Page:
"I will not dignify this inane composition with a response" was Washington, D.C.'s former mayor Vincent Gray's (wholly disingenuous) response to The Community of Hope, the lead track from The Hope Six Demolition Project. The song, a social commentary inspired by the Ward 7 area that sits at the eastern tip of the city, drew criticism from commentators for its perceived unfair and unhelpful portrayal of an area struggling with economic downturn, social upheaval and a host of recent failed redevelopment projects.
"Here's the Hope Six Demolition Project, stretching down to Benning Road," sings Harvey, "a well-known pathway of death (at least that's what I'm told.)" Gray would no doubt counsel Harvey to check her sources before publication. He might also, as would others (including current mayor Yvette Alexander, who tweeted "I respect all forms of artistic expression but this song does not reflect Ward 7"), request that that expression find some room for answers amidst the questions – or, at least, some hint of seeking to balance negative with positive.
For the listener, though, PJ Harvey's ninth album presents problems thornier than mere perceived artistic license and minimal fact-checking. Conceived partly in public sessions early in 2015 at Somerset House, Harvey allowed her fans to eavesdrop on the creative process as regular collaborators Flood and John Parish helped shape her unfolding vision. The courage of that kind of (literal) transparency can only be applauded but now that the complete work is here, it's major failing is, in some way, linked to its unique provenance: The Hope Six Demolition Project is, in many ways, too open for its own good.
Where previously, Harvey has brought a unique and advancing aesthetic to her work (and its multiple stylistic shifts), one that delivered thrilling colour and shape and allowed room for the listener to have to work and stretch, here she opts for a distinct stiffening and simplification of her mode of expression.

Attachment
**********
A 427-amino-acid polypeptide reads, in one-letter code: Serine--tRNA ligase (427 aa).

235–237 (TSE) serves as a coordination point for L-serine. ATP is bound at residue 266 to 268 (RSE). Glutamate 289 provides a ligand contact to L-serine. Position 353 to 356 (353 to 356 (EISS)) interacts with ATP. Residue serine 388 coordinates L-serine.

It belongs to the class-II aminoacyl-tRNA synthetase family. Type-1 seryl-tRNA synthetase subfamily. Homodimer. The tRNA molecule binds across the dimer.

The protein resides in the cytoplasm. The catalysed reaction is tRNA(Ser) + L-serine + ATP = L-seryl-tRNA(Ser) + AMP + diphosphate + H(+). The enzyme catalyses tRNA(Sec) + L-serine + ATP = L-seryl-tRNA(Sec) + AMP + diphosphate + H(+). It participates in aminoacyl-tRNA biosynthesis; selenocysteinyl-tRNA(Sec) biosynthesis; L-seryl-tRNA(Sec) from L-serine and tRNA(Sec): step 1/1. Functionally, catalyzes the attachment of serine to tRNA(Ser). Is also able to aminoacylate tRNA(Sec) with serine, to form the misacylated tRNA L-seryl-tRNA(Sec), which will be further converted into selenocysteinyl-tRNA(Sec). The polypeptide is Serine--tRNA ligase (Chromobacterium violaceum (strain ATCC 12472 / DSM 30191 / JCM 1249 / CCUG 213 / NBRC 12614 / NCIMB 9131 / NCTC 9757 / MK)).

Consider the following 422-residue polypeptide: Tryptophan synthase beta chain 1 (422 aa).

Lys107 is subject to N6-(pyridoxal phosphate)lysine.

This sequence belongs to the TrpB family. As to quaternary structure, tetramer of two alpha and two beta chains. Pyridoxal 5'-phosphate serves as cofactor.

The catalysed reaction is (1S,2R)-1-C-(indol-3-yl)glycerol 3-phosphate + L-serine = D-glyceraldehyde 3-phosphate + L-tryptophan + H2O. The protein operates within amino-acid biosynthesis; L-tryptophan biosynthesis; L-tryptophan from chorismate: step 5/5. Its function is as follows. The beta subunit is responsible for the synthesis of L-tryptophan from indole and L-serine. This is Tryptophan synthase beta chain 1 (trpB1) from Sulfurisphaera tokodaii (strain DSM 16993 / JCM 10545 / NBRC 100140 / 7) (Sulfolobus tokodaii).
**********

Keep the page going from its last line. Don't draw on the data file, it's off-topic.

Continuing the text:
The musical setting is elementary and austere, its arrangements thick with bottom end as thumping percussion, and woodwind and brass brew up an ersatz chamber rock that is muscular rather than lyrical, and solidly backs, rather than leads, its creator. Fans hoping for a return to the sweetly twisted melodics of 2011's Let England Shake will be disappointed. The music serves the words and little more. And the words – the words serve… what? This is an issues-driven work – a treatise, an unblinking presentation of the Harvey worldview.
That view, developed over recent years as the singer toured the US, Kosovo and Afghanistan, is as far from confessional as can be. Though Harvey has never really been a truly confessional artist, even back when her sound was still anchored to 'traditional' influences and fitted out for the purpose. Even with a sliver of blues, she was sharp enough to style her words away from open-hearted sharing. There are moments, too many moments, when you wish she'd colour her observations with a dusting of a poetry, skew the view, make us work, let us in.
When she sings, on The Ministry of Defence, "they've sprayed graffiti in Arabic and balanced sticks in human shit", you're there all at once: amidst the heat and the fizzing tension of a war zone. But you’re adrift and off balance – what to do with this? Admire it? Perhaps. Sing along? Enjoy? Flesh it out with your own - accompanying, complementary - response? As with much of this difficult record, it's a timely reminder that being hectored is rarely a very fulfilling experience.